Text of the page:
Hong Kong democracy leaders plead not guilty in Umbrella Movement trial

Published November 19, 2018, 8:44 PM

by Francine Ciasico

By Agence France-Presse

Three leading Hong Kong democracy campaigners pleaded not guilty on Monday to public nuisance charges over their involvement in massive rallies calling for political reform, as room for opposition in the semi-autonomous city shrinks under an assertive China.

The 'Occupy Central' trio are facing charges based on colonial-era law, and could be jailed for years if found guilty (AFP / MANILA BULLETIN)
The ‘Occupy Central’ trio are facing charges based on colonial-era law, and could be jailed for years if found guilty (AFP / MANILA BULLETIN)

The pioneering trio are among nine activists all facing public nuisance charges for their participation in the 2014 Umbrella Movement protests. The charges are based on colonial-era law and carry jail terms of up to seven years.

Sociology professor Chan Kin-man, 59, law professor Benny Tai, 54, and baptist minister Chu Yiu-ming, 74, founded the “Occupy Central” movement in 2013 and joined with the student-led Umbrella Movement which brought parts of the city to a standstill for months, calling for free elections for the city’s leader.

The activists were welcomed outside court by hundreds of supporters shouting: “Peaceful resistance! I wanted real universal suffrage!”

Prosecutor Andrew Bruce argued that the mass protests had caused a “common injury done to the public”, who had been affected by the blockage of major roads.

He accused the trio of taking part in and supporting the demonstration “by way of unlawful obstruction of public places and roads”.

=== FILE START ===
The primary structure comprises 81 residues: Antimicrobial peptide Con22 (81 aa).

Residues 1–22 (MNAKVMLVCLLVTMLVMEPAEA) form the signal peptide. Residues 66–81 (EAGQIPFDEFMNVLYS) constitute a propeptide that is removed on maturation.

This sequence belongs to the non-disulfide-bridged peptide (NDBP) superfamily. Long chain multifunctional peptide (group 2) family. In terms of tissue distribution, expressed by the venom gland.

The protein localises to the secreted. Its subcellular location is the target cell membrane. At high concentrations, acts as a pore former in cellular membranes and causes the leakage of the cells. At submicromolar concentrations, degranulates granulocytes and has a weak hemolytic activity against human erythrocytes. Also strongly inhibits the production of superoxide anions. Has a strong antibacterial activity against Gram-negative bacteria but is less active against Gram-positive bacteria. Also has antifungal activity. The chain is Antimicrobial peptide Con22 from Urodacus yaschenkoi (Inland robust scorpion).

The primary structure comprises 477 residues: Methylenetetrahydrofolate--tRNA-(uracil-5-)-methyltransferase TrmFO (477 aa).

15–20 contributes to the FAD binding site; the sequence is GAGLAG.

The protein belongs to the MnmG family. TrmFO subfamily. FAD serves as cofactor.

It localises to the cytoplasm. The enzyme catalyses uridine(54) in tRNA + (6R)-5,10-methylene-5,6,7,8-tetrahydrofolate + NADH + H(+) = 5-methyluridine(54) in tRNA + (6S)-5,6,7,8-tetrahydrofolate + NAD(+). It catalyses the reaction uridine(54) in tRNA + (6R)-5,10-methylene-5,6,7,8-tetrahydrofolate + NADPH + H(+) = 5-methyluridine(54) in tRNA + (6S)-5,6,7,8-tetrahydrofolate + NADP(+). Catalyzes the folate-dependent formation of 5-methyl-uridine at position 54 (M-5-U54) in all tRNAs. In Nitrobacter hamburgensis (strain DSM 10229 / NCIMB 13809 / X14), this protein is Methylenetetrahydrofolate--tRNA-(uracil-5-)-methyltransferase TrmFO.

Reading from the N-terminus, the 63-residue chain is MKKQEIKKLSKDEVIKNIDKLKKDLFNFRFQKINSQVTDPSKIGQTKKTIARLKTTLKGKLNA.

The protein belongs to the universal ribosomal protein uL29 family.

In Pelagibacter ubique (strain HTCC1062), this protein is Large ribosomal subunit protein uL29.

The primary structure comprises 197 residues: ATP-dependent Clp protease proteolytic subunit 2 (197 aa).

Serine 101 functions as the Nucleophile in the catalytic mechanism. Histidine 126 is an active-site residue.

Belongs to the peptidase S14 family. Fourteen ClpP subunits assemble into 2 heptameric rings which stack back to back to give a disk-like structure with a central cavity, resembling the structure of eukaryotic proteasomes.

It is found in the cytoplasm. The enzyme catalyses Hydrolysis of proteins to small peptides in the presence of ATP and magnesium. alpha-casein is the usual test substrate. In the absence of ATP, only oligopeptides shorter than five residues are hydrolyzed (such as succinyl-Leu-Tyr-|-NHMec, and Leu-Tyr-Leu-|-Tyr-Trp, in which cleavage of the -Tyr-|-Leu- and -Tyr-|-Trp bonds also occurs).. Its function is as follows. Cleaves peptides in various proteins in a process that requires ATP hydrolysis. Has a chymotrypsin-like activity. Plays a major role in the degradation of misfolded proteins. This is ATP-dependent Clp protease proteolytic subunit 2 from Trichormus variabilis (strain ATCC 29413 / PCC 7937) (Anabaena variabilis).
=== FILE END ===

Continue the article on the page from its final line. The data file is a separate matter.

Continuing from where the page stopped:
‘Unreasonable charges’

Occupy Central called for the occupation of Hong Kong’s business district if the public was not given a fair vote for the city’s leader, who is appointed by a pro-Beijing committee.

It was overtaken by the student movement that exploded in September 2014 when police fired tear gas on gathering crowds.

The Occupy trio urged people to join what became known as the Umbrella Movement as protesters used umbrellas to shield themselves from tear gas and pepper spray.

The movement failed to win reform and since then activists have been prosecuted, with some jailed.

The court was shown video clips by the prosecution Monday afternoon which included a press conference from 2013 in which the trio explained the Occupy Central movement.

In one clip Tai said the success of the movement “hinges on civic awakening” but added that civil disobedience must be “non-violent”.

Speaking outside court after the first day of the trial, Chan said the activists had pleaded not guilty because the charges were “unreasonable”.

The trio face three charges each of conspiracy to cause public nuisance, incitement to cause public nuisance and incitement to incite public nuisance.

Chan warned that if the case was successful it would encroach on freedom of expression in Hong Kong.

“I think this lawsuit is not just one faced by the nine of us…Hong Kong’s high degree of autonomy and rule of law are also being tried in this lawsuit,” added Tai.

Chu pointed out that the clips shown by the prosecution had highlighted the group’s “emphasis on peace and non-violence”.

 
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